Czech photographer Jan Lukas took a bite out of the Big Apple; a retrospective of his work is now at Prague’s Leica Gallery
Everyone has their dream city. For Jan Lukas it was New York, and when he escaped there with his family in 1966, the city proved to be as magical as he had hoped. A selection of his photos from his time in the city is now on display at Leica Gallery.
“My father loved New York very much; even before we needed to leave,” Jan’s daughter, Helena Lukas Martemucci, who assisted in setting up the exhibition, told Czech Position. “When communism took over he wanted to leave and thought we would go to Germany. He and I visited New York in 1964, and he fell in love and decided if we could escape we would go to New York.”
Lukas, born in 1915, was a freelance photographer in Czechoslovakia mainly known for his documentary work. His love of the medium though led him to photograph nearly everything from portraits to landscapes to reportage.
He contributed to a variety of European publications and documented a number of important events in Czechoslovak history, including President Edvard Beneš at the time of the Munich Agreement; the Nazi occupation; the rise of communism and the oppression of the 50s. Many of the photographs from this time were compiled in a book, Prague Diary 1938-1965. Not published until 1995, it was this book that brought Lukas to the attention of curator Jan Mleoch.
“Prague Diary 1938-1965 demonstrated the mood of the country, there are no drastic pictures, some are even humorous, but in a sad way,” Mleoch told Czech Position. “But he couldn’t show at the time the pictures taken of the Nazi occupation or communist takeover.” Another book, Italian Diary 1965-1966, details the life of the Lukas family as they lived for 10 months in an Italian refugee camp after fleeing Czechoslovakia. These two books gave Mleoch the idea to continue on the diary theme and display a small portion of Lukas’ work from New York.
Chronicler of memories
“I wanted to recapture his whole life work in these diaries of sort,” he said. “What’s been done so far is a narrow compilation, he has other work that didn’t fit and that still waits to be explored.”
Mrs. Lukas said it was quite painful to narrow down the choices to show; saying the pair started with 80 photos and narrowed it down to the 35 now hanging in Leica Gallery.
“He [Mr. Mleoch] would win on one, I would win on another,” she said. “We’d play together with the compositions, color, scenes; yes this looks good.” She adds the exhibition is divided into two parts.
“The first is New York “proper,” and these are mainly color,” she said. “The second part is black and white photos of Czech society and friends in New York who left before or after the war or in 1968.”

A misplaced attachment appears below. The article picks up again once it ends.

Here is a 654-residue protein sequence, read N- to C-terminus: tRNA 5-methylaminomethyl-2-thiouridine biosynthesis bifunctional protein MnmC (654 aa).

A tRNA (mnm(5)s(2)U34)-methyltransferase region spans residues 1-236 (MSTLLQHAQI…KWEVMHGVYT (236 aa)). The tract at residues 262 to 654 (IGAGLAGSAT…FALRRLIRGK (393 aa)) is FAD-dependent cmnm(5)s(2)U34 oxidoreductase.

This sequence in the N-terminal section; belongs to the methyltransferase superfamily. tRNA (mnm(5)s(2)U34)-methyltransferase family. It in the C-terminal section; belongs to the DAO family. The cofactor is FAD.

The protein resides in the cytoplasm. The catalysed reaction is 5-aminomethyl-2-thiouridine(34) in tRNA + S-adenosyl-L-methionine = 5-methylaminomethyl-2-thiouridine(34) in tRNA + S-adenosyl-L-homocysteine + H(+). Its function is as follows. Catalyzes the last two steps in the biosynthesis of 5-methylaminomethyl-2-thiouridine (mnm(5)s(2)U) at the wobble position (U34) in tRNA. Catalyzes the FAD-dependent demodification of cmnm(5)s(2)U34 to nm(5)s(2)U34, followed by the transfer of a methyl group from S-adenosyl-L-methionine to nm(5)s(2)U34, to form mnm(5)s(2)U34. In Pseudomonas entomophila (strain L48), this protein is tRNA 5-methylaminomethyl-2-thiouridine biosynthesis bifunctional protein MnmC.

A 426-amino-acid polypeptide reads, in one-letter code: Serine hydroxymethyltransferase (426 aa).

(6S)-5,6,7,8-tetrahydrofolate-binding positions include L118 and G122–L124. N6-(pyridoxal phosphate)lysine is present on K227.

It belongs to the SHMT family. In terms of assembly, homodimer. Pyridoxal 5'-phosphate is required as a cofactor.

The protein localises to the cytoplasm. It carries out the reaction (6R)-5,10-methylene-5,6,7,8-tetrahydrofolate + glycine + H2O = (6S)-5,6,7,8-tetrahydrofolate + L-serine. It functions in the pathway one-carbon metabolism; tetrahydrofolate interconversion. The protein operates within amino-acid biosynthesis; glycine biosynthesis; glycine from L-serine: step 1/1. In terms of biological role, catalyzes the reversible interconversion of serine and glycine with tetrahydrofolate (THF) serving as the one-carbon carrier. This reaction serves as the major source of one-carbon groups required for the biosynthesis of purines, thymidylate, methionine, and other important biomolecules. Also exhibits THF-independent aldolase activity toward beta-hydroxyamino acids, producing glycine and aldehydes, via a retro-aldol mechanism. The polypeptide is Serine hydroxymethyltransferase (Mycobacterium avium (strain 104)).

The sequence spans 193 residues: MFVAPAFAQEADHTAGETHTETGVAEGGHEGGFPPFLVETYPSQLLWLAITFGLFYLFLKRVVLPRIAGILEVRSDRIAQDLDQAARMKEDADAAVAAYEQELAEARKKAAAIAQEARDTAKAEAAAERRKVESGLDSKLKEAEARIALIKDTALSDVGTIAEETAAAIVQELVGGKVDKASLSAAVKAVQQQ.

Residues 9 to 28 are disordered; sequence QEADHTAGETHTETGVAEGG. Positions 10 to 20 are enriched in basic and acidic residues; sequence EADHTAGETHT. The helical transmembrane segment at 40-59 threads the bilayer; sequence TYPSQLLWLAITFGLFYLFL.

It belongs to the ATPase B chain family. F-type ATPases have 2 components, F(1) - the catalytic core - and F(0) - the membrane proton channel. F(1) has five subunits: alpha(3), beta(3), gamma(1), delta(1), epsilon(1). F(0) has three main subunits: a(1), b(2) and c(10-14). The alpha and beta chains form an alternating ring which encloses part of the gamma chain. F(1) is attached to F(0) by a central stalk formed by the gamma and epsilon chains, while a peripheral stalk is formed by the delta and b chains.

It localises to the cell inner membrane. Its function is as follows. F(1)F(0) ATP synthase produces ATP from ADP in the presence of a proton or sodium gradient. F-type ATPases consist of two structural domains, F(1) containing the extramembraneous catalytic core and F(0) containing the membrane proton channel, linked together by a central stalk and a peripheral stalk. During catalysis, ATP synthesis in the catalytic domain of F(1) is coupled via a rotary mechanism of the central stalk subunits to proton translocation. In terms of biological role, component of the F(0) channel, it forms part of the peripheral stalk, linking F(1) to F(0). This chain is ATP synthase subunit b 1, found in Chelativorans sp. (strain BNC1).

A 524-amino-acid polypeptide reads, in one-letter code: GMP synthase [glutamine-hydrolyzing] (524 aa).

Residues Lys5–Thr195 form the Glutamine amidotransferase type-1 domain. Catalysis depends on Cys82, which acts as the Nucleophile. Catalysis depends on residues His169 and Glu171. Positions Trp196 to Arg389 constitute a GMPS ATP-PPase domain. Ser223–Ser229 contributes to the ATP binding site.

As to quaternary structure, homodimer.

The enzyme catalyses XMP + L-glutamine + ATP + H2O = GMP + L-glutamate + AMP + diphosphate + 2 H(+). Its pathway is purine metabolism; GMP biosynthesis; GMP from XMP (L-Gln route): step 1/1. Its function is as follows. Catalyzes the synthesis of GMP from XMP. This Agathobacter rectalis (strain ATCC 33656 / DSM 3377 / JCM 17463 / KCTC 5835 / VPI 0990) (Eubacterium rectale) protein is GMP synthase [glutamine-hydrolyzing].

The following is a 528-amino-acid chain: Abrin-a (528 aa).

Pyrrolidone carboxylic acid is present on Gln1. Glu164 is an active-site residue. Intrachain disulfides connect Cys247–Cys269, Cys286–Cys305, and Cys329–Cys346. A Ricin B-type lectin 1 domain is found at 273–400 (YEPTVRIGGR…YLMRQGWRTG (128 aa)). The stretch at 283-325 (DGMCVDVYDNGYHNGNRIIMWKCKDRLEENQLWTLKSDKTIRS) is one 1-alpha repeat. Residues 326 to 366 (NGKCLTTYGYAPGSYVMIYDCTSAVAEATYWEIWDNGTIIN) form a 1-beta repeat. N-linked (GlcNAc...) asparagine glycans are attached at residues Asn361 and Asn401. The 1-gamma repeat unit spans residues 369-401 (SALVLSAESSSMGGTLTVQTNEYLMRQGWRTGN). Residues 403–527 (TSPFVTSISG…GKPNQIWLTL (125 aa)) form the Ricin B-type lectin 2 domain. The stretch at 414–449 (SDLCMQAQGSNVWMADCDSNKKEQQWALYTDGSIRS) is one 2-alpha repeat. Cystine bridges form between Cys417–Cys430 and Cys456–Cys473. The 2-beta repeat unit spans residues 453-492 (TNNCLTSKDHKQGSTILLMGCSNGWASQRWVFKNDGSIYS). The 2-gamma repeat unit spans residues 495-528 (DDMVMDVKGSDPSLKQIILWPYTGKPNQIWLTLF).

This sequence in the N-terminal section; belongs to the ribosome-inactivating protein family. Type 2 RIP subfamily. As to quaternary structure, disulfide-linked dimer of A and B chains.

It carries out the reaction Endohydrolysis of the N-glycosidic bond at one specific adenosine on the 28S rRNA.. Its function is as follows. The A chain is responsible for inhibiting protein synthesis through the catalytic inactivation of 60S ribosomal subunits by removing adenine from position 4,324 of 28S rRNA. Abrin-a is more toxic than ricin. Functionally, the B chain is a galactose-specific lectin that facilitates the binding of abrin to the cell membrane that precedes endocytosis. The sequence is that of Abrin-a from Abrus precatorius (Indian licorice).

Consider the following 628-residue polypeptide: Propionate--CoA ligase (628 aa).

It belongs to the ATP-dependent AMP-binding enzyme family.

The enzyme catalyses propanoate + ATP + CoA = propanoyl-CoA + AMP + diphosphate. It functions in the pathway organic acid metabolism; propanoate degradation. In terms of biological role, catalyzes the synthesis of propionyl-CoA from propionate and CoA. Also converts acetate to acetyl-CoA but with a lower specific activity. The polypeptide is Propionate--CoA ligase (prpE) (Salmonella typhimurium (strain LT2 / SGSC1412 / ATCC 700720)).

Mleoch wanted to emphasize Lukas’ color work because his black and white photos are more well-known, especially locally. Mrs. Lukas says her father didn’t like working in color because he couldn’t print it himself. Much of his work is preserved on slides as that’s how photo agencies at that time requested work. Mlčoch was also insistent on showing the photos taken of Czech society in New York, saying the Czechs know these people’s names, but often not their faces, and now many of them are dead.
“After my father died five years ago, I started pulling these slides out of boxes,” Mrs. Lukas said. “The black and white ones I know so intimately, I was there or in them, they are vivid memories for me. The color ones were a surprise though, I wasn’t walking with him when they were taken so they were a discovery after the fact.”
Delight in every corner
The fact that Lukas didn’t like working in color comes as a surprise when you see how vibrant these photos are. Even ones that aren’t necessarily “colorful” seem bright and alive. Most were taken on the streets of Manhattan in the ‘70s and ‘80s and are labeled as such, with only the street or neighborhood name and the decade.
Mrs. Lukas said her father loved to walk the streets taking photos and he captured the city in a glimmering, but natural way.
He depicted everyday people and their jobs: two firefighters, looking a bit dirty, share a laugh as they stand on the back of their truck; a woman, with a big blonde bouffant, sits in a Coney Island ticket booth with a cigarette in one hand and a telephone pressed to her ear in the other. On a street in East Harlem, kids play baseball on the sidewalk; while in Central Park roller skaters are happily captured enjoying what appears to be a hot summer day.
This was life and Lukas managed to find spots of color all over a grey city. In what appears to be a garbage strewn inner courtyard of an apartment building, a beat-up car missing a door and its tires sits abandoned. The building could even be abandoned itself, some windows are boarded up, others appear missing. But as your eyes move upward, laundry is gaily strung on two clotheslines strung between the upper windows.
His black and white pictures show more intimate moments – parties and other gatherings in people’s homes. Plates of food sit on a coffee table, people are on the couch, chairs, floor, chatting; it’s a typical evening at home in the 70s. There’s one of Václav Havel in Central Park in 1968 in which he appears to be checking out the legs of the women to the side of the photo and another of him addressing the US Congress in 1990, one of the newest photos on exhibit here.
Mrs. Lukas is curious about the reaction the photos will get as his color work may be a bit of a surprise to those more familiar with his black and white photos.
“My point of view is that it is wonderful and New York deserves to be shown in color,” she said. “They are cheerful, even the ones that aren’t. They show life at its best, not luxury, but joy in most of them and that’s how my father saw New York and his life.”